I wasn’t planning to open a vein of nostalgia. Does anyone, really? I mean, aside from touring ’80s rock bands and that aunt with the photo albums at your family reunion. But that’s what happened when I found too many tomatoes on the kitchen counter and started fishing for mom’s zucchini casserole recipe.
Kids, here’s the truth: I was not a fan of that recipe as a kid myself. But it was OK, was loaded with veggies from dad’s garden and hey, has American cheese. The older I got, the better it tasted. Now that mom’s been gone for five years, well, wait, hold on while I wipe away these tears. (These aren’t literary tears — they’re real.)
The casserole is a double hit of nostalgia — dad in the garden that spanned the back of our lot, mom in the kitchen that processed those garden goods.
Dad was one of those suburban farmer gardeners who grew so much more than we could eat or preserve that summer was the season of vegetable giveaways in the neighborhood, at church and at the office. He found joy both in growing and giving it away.
Mom found joy in cooking for us and everyone else. Everyone. She ended up running the kitchens of the churches we attended. She had copies of recipes ready to give someone if they liked what she served for dinner. (This casserole recipe has a sticky note on it — “Master.”)
She had an extra seat at the table for someone dad brought home from work or one of our friends who lingered until dinner time. She always had a loaf of bread baking to give to someone.
As I leaf through a pile of mom’s recipes looking for the casserole, memories grow like zucchini on a plant that keeps producing edible green chunky baseball bats until you’re overwhelmed.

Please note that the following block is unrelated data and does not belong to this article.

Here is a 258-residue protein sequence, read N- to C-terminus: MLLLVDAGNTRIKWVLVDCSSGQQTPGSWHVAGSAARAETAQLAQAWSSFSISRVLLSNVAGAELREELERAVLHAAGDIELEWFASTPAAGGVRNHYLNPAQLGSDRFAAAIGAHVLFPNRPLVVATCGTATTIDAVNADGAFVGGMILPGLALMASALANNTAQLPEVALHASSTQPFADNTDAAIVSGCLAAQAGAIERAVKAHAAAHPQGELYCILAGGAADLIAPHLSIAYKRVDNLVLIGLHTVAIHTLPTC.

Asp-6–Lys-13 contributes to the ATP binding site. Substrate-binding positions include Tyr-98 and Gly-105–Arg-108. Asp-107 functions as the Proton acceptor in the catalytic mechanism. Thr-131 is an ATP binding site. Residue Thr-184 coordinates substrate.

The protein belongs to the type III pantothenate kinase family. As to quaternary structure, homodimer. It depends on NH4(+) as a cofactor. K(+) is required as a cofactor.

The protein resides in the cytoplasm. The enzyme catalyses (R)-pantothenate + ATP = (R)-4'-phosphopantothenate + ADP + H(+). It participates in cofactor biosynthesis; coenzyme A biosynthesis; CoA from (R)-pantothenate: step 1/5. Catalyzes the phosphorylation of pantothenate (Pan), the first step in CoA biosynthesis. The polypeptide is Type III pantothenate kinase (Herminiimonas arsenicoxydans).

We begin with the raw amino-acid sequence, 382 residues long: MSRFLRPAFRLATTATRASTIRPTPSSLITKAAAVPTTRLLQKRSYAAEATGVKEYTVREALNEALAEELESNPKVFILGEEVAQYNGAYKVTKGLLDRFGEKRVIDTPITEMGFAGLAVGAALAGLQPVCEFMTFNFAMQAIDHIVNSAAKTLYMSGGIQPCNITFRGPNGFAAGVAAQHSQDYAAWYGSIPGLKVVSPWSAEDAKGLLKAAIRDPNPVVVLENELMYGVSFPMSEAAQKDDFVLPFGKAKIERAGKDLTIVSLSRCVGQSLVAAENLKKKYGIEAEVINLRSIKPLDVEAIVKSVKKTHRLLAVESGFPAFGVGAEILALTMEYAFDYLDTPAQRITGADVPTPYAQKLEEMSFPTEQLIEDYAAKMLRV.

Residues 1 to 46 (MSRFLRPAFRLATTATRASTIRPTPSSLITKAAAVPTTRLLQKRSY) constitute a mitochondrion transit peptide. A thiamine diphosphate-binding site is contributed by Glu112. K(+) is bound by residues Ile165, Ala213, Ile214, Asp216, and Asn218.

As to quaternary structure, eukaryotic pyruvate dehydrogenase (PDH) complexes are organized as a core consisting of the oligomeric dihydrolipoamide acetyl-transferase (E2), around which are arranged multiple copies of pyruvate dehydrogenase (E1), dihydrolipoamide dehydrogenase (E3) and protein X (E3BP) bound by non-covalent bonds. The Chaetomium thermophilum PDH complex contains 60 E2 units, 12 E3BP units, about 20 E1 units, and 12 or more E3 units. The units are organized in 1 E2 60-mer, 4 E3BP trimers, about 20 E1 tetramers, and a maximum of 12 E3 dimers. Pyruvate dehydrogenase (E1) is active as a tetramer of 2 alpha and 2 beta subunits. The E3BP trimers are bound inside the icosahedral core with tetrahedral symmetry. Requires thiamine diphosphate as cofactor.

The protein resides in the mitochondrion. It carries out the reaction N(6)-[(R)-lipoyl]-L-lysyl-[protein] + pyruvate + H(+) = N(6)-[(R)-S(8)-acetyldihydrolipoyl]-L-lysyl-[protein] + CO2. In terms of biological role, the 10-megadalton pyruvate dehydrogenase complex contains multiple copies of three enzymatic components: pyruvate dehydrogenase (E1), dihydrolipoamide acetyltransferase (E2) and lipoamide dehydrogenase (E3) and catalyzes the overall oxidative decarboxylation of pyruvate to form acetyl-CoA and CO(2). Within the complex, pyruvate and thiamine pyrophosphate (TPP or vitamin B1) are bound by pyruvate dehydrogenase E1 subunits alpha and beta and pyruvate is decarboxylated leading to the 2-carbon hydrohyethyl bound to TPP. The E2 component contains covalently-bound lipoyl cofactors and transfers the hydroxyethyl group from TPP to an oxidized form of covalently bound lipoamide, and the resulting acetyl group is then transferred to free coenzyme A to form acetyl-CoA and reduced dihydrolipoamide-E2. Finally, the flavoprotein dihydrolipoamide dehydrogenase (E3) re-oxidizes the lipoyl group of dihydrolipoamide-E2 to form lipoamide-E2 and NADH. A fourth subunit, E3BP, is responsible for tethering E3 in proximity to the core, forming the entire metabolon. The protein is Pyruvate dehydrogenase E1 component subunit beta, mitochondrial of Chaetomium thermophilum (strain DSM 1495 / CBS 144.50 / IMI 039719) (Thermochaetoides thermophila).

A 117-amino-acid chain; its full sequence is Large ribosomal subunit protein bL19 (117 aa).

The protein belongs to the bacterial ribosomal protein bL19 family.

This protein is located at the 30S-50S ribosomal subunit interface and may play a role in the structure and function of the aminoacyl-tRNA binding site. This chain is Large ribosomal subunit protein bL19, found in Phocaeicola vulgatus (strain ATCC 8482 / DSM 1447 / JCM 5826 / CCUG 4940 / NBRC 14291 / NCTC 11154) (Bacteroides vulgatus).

Mom having dinners at seven every night when Dad got home from work. Dad stripping off his suit and pulling on his jeans and a forlorn T-shirt to tend his plot. Mom’s kitchen — stay out of her way if you weren’t her “cut-up” that night — and the effortless way she prepared it all.
But it wasn’t effortless. It was the result of planning and procuring, of timing and practice. It just looked effortless to the three of us at the dinner table or the 50 people at a funeral dinner. Because Mom knew her stuff.
I find several photocopies of the recipe — “Something Special Zucchini.” Unlike her basil spaghetti sauce recipe (it starts “approx 1 bushel tomatoes”), this one is impressionistic. Its four main ingredients are listed with no amounts, but she does say how much butter and American cheese to use (and then I ignore those amounts — like mom like son?).
I slice zucchini , onions, green peppers and tomatoes and layer them in the “DEEP casserole bowl” I’m instructed to use. I add the cheese, butter, salt and pepper (it’s a simple recipe) and slide it in the oven.
Before long it starts smelling really good. An hour later, it tastes good, too.
The casserole does its job. We’re well fed, there are fewer tomatoes on the counter, and my afternoon and evening are pleasantly sprinkled with memories I haven’t recalled for a long time.
And now I’m having a hankering for some of Dad’s hot green beans.